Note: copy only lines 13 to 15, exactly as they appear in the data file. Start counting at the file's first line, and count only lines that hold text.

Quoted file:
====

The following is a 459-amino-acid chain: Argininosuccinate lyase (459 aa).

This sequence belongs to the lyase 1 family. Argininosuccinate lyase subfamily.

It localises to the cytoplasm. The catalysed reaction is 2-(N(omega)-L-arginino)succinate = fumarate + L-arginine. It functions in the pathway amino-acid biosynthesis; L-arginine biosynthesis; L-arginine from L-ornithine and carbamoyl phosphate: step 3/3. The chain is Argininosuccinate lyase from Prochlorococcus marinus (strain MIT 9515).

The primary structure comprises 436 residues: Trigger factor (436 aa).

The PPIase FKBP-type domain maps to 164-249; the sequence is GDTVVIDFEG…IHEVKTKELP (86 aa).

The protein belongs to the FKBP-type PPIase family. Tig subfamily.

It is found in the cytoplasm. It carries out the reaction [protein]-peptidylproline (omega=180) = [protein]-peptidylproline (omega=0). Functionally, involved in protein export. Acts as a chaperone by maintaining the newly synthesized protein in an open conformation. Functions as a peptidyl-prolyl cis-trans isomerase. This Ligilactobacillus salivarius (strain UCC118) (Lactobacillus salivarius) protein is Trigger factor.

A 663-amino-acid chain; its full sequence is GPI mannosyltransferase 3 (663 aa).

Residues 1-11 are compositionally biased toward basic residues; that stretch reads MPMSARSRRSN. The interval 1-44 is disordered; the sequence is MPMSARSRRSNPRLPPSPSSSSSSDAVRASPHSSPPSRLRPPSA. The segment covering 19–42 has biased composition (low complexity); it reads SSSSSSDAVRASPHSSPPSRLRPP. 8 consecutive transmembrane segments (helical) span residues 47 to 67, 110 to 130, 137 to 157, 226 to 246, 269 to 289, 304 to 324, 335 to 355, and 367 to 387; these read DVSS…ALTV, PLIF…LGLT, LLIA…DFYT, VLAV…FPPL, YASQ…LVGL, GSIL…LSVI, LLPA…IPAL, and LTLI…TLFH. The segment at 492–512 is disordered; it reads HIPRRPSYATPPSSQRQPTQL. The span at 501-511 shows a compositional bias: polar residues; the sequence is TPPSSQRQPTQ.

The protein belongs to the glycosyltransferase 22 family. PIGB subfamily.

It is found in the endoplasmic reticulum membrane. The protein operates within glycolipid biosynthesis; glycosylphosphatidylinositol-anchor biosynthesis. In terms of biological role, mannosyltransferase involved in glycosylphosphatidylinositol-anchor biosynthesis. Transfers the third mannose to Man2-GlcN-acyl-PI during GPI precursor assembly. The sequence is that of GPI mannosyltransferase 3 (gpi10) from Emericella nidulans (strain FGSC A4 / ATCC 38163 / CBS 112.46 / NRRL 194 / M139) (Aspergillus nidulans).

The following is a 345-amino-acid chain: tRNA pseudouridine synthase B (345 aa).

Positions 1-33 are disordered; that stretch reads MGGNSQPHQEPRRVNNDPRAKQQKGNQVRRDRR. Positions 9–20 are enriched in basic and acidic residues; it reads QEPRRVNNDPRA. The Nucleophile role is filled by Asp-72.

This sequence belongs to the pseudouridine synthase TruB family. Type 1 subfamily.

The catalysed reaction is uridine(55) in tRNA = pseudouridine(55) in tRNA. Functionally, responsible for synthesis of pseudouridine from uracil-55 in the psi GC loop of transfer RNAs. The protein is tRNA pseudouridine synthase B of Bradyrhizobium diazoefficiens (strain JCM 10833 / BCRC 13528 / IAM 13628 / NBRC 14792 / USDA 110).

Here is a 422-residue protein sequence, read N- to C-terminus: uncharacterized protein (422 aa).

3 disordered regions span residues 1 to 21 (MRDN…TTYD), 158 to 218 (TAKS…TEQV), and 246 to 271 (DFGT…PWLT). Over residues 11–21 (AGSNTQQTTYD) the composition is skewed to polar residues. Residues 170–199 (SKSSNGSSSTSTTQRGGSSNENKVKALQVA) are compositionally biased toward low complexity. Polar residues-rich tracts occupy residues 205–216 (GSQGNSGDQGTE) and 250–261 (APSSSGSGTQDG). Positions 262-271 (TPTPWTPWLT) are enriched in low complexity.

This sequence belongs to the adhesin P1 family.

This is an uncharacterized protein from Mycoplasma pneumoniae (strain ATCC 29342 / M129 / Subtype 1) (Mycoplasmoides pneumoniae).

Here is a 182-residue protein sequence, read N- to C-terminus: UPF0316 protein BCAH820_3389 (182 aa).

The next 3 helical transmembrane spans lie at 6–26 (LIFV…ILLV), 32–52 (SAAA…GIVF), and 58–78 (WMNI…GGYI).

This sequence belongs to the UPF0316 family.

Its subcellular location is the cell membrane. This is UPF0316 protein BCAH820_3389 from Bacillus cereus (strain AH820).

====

Positions 1-33 are disordered; that stretch reads MGGNSQPHQEPRRVNNDPRAKQQKGNQVRRDRR. Positions 9–20 are enriched in basic and acidic residues; it reads QEPRRVNNDPRA. The Nucleophile role is filled by Asp-72.

This sequence belongs to the pseudouridine synthase TruB family. Type 1 subfamily.

The catalysed reaction is uridine(55) in tRNA = pseudouridine(55) in tRNA. Functionally, responsible for synthesis of pseudouridine from uracil-55 in the psi GC loop of transfer RNAs. The protein is tRNA pseudouridine synthase B of Bradyrhizobium diazoefficiens (strain JCM 10833 / BCRC 13528 / IAM 13628 / NBRC 14792 / USDA 110).